Summary: If we understand the different types, slants, and hues of prayer — and we incorporate them when appropriate — our prayer times will be more varied, more interesting, and more effective.

Prayer Hues 2


1. There are a lot tricks when it comes to prayer.

2. The temporary Sunday School teacher was struggling to open a combination lock on the supply cabinet. She had been told the combination, but couldn't quite remember it.

Finally she went to the pastor's study and asked for help. The pastor came into the room and began to turn the dial.

After the first two numbers he paused and stared blankly for a moment.

Finally he looked serenely heavenward and his lips moved silently.

Then he looked back at the lock, and quickly turned to the final number, and opened the lock.

The teacher was amazed. "I'm in awe at your faith, pastor," she said.

"It's really nothing," he answered. "The number is on a piece of tape on the ceiling."

Main Idea: If we understand the different types, slants, and hues of prayer — and we incorporate them when appropriate — our prayer times will be more varied, more interesting, and more effective.

IV. The ASKING Family

A. Petition, ask, REQUEST, entreat, supplicate

I Timothy 2:1, “First of all, then, I urge that supplications, prayers, intercessions, and thanksgivings be made for all people…”

Matthew 7:7, “Ask, and it will be given to you; seek, and you will find; knock, and it will be opened to you.”

• Addressing Needs: This is often what we pray for in our prayer meetings when we take requests

• Health issues

• Spiritual issues (salvation, backslidden, tempted)

• Sustenance issues (finances, daily bread)

We are nowhere told to make demands of God; we ask and submit ourselves to His will, as Jesus did in Gethsemane.

Our motives and our diligence in prayer come into play, but that is another sermon.

B. Seek FAVOR (asking God to be especially gracious towards us)

2 Kings 13:4, “Then Jehoahaz sought the favor of the Lord, and the Lord listened to him, for he saw the oppression of Israel, how the king of Syria oppressed them.”

C . CALL on His Name

Jeremiah 29:12, Then you will call upon me and come and pray to me, and I will hear you.”

• Sometimes an audible call

• Begin our prayers by addressing God and being aware of Who He is, whether “Father” “Lord,” or “Dear God.” This refers to Who we pray to.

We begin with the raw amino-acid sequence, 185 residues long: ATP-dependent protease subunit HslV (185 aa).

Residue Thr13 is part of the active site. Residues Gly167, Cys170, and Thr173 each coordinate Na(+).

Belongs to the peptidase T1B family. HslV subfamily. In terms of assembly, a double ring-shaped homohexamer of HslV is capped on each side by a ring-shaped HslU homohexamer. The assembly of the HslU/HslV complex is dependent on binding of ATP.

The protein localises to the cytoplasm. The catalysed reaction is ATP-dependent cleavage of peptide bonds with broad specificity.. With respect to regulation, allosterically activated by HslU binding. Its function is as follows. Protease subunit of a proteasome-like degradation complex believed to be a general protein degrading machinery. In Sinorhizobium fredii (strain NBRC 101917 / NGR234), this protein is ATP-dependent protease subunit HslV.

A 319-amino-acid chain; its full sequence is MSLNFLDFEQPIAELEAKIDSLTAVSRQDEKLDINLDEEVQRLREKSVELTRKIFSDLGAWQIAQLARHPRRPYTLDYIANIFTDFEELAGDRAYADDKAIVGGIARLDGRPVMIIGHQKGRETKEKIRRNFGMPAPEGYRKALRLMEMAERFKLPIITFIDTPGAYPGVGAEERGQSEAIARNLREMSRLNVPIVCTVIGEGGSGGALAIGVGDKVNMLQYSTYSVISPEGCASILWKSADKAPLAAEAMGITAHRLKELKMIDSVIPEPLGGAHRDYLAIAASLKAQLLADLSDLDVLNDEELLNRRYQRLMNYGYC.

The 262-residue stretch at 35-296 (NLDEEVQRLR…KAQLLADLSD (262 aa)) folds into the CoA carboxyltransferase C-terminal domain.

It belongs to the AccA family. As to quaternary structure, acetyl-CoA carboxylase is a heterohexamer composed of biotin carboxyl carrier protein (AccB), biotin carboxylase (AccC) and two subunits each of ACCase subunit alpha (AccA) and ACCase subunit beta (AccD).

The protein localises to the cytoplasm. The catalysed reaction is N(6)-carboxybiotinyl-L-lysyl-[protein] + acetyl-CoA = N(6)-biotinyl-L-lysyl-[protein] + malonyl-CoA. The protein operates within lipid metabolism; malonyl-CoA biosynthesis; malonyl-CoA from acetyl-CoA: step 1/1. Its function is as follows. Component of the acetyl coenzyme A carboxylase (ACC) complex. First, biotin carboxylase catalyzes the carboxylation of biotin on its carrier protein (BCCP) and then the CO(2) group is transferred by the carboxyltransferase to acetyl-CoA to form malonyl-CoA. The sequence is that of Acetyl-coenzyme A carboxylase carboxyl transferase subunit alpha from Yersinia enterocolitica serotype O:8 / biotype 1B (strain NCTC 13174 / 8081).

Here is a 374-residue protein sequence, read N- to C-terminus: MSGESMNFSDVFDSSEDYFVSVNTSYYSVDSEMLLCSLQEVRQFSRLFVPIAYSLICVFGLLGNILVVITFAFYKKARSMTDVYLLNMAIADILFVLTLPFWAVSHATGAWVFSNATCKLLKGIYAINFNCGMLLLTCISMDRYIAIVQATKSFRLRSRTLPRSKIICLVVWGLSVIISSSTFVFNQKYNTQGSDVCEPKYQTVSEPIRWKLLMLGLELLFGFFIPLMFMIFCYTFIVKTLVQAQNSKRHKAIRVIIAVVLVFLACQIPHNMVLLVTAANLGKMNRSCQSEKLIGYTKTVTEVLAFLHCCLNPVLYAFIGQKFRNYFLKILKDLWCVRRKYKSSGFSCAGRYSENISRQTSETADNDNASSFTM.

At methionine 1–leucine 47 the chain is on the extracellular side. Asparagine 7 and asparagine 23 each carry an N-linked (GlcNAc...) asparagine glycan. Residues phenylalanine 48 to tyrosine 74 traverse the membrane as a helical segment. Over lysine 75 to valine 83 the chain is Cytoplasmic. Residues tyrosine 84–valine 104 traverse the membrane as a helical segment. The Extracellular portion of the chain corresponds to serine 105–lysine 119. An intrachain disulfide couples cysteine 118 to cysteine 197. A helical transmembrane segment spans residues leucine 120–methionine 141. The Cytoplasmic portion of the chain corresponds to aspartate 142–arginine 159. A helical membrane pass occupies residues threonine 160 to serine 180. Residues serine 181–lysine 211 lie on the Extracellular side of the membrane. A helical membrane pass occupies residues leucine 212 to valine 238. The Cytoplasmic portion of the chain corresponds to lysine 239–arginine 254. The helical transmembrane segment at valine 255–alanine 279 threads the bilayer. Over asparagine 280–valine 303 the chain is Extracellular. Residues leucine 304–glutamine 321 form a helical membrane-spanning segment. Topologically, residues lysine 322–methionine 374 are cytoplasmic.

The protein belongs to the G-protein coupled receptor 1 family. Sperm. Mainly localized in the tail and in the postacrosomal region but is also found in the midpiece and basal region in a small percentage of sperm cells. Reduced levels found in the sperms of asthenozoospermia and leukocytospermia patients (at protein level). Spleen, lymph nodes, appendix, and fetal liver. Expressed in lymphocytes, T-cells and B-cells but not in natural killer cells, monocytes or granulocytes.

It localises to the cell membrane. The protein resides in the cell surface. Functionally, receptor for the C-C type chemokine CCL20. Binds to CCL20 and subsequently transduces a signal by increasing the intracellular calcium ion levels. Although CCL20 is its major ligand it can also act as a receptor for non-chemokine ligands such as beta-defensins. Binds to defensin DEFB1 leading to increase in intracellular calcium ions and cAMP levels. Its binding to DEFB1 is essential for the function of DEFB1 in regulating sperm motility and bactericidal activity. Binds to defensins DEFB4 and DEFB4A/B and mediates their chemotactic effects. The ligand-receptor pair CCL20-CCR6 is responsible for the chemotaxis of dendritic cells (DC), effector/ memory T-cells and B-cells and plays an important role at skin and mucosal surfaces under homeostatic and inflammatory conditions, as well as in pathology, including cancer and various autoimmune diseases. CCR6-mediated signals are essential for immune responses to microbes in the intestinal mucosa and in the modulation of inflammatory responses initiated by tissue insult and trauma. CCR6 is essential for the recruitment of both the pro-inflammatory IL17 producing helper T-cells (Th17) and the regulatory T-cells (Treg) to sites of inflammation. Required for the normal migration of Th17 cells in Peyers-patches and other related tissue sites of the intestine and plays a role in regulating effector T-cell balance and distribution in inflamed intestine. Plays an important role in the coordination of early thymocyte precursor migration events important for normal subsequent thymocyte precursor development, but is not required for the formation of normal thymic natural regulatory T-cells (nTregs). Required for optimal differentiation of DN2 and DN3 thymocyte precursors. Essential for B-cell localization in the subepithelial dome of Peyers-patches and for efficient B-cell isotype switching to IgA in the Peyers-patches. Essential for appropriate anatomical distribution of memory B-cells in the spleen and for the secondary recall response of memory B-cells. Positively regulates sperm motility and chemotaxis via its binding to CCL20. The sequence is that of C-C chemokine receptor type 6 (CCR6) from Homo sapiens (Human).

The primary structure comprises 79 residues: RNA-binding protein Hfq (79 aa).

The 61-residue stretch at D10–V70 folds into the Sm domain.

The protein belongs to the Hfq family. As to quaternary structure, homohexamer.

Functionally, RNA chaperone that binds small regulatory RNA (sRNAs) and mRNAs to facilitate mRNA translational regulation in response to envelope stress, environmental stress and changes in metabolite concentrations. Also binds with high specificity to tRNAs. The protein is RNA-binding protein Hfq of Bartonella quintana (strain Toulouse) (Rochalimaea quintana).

• He is not some non-descript higher power. We pray to Yahweh.

V. The DIRECTION and Growth Family

A. Inquire or WAIT

Ps. 27:14, “Wait for the Lord; be strong, and let your heart take courage; wait for the Lord!”

1. Wait for the Lord to work

2. Tricky: passivity or waiting? Fearing to take action or knowing this is something to trust God with and keep hands off. Often refers to something we cannot take into our own hands in a way that pleases God.

3. We trust God is at work in our lives.

4. We allow Him to decide the terms of His answer, including timing.

5. Waiting is connected to patiently persevering in prayer.

B. MEDITATION on the Word (talking it over with Him)

Psalm 1:2, “… his delight is in the law of the Lord, and on his law he meditates day and night.”


A. SEEK (draw near)

Orbit of the earth around the sun is elliptical. Always in orbit, but sometimes closer than other times. That is how we are. It is natural to wander away from the Lord because we are forced or choose to focus upon so many things in life.

James 4:8, “Draw near to God, and he will draw near to you.”

B. RETURN (repent)

Although the NT word for repent means a change of mind, it is a translation of the Hebrew word teshuva. “One of the Hebrew words for sin is chet, which in Hebrew means “to go astray.” Thus the idea of repentance in Jewish thought is a return to the path of righteousness.” [myjewishlearning]

C. CONFESS and cleansing (I John 1:9)

• To confess means to stop justifying a wrong, admit it as wrong and our fault; we harmonize our opinion with God’s.

• One hymn that speaks to me, “Search Me O God…”


James 4:7, “Submit yourselves therefore to God. Resist the devil, and he will flee from you.”

1. To show up for duty and orders from God.

2. To yield our wills and plans to His.

3. We submit to God but resist the devil; they are opposites.

4. “OK God. You win.”

5. Implication is that we bother to struggle with God about our decisions.

VII. The MILITANT and Kingdom Family

• Actually a sub-category of the Asking Family, but more militant

A. Alert prayers AGAINST the enemy

Ephesians 6:18, “keep alert with all perseverance, making supplication for all the saints…”

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